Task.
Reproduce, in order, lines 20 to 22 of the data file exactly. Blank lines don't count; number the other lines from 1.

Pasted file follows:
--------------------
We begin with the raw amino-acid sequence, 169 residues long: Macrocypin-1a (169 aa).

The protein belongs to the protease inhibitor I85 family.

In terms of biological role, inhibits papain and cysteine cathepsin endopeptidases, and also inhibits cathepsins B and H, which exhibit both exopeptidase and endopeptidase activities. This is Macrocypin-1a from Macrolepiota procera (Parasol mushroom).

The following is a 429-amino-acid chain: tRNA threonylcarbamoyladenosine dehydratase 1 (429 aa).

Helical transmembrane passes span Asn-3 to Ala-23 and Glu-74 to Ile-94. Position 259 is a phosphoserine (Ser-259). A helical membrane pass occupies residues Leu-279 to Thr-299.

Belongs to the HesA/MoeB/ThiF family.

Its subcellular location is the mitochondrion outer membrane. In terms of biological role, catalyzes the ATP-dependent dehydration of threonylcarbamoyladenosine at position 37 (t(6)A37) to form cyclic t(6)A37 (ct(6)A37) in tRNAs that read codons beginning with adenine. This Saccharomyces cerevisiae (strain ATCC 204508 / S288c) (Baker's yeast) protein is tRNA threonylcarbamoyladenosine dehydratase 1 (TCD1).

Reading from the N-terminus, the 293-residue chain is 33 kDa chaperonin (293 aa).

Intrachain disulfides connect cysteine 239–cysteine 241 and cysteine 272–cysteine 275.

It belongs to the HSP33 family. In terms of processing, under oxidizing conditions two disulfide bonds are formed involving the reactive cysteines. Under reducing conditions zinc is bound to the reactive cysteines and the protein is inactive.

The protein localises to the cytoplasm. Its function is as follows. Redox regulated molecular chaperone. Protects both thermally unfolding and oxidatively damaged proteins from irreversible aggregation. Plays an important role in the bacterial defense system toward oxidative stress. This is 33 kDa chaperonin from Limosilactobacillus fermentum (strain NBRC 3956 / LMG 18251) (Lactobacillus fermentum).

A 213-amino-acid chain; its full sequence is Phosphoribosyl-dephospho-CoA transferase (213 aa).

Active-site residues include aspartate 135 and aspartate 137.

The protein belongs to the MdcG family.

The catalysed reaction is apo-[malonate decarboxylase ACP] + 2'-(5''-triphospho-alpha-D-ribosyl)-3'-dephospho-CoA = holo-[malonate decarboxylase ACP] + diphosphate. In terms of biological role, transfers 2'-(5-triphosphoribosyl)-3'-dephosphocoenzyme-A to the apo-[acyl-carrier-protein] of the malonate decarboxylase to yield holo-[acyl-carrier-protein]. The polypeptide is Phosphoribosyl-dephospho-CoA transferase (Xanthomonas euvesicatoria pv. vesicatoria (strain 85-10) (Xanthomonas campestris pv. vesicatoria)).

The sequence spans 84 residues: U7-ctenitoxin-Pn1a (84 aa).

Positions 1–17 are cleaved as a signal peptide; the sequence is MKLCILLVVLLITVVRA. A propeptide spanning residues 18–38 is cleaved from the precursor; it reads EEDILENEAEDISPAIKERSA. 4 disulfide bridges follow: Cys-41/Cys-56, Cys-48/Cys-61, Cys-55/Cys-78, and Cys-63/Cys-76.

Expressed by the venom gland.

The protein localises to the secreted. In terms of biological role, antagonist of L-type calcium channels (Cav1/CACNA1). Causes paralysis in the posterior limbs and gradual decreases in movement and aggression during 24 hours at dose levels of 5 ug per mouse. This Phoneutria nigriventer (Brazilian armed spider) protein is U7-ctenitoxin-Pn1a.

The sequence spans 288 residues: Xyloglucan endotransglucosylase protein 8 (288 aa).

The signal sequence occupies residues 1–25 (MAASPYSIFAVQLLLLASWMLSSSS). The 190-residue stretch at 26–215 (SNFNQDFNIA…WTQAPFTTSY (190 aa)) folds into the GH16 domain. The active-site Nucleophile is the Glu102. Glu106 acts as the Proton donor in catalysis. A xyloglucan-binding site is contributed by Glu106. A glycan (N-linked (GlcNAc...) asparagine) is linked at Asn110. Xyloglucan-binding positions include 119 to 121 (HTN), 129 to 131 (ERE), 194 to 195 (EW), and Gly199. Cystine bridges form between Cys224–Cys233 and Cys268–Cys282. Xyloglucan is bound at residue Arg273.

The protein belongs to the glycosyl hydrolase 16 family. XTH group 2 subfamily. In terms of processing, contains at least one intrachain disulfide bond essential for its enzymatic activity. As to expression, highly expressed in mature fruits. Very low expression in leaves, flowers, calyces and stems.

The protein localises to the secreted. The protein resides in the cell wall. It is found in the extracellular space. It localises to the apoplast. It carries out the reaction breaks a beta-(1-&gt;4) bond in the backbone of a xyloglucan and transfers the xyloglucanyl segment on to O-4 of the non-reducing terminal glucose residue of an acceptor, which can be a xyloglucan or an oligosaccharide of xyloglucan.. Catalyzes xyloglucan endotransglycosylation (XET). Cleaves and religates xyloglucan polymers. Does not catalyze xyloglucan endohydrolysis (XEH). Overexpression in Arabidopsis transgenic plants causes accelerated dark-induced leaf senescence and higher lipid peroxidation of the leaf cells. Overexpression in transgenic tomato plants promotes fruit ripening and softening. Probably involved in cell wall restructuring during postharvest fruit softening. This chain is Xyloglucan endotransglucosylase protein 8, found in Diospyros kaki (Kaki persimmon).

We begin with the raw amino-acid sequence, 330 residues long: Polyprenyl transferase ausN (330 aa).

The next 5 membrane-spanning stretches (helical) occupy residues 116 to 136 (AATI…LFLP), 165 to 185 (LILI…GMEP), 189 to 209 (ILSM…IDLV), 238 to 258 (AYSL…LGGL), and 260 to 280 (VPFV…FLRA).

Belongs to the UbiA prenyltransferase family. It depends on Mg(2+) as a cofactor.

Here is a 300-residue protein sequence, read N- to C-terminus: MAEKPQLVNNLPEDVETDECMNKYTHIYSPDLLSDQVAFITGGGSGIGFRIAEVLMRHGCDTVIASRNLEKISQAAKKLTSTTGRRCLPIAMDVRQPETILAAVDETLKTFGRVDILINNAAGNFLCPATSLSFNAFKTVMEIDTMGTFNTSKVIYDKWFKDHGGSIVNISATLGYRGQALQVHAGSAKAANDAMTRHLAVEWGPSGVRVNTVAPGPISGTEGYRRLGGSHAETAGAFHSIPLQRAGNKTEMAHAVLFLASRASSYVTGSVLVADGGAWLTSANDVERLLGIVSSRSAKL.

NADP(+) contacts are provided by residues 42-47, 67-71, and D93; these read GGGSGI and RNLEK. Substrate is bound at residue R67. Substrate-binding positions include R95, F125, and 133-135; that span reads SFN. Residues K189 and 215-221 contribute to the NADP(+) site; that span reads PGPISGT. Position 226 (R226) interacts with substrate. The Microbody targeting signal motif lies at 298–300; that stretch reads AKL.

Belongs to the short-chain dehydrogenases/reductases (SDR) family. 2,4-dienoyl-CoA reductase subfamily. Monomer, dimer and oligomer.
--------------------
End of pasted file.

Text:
The sequence spans 288 residues: Xyloglucan endotransglucosylase protein 8 (288 aa).

The signal sequence occupies residues 1–25 (MAASPYSIFAVQLLLLASWMLSSSS). The 190-residue stretch at 26–215 (SNFNQDFNIA…WTQAPFTTSY (190 aa)) folds into the GH16 domain. The active-site Nucleophile is the Glu102. Glu106 acts as the Proton donor in catalysis. A xyloglucan-binding site is contributed by Glu106. A glycan (N-linked (GlcNAc...) asparagine) is linked at Asn110. Xyloglucan-binding positions include 119 to 121 (HTN), 129 to 131 (ERE), 194 to 195 (EW), and Gly199. Cystine bridges form between Cys224–Cys233 and Cys268–Cys282. Xyloglucan is bound at residue Arg273.

The protein belongs to the glycosyl hydrolase 16 family. XTH group 2 subfamily. In terms of processing, contains at least one intrachain disulfide bond essential for its enzymatic activity. As to expression, highly expressed in mature fruits. Very low expression in leaves, flowers, calyces and stems.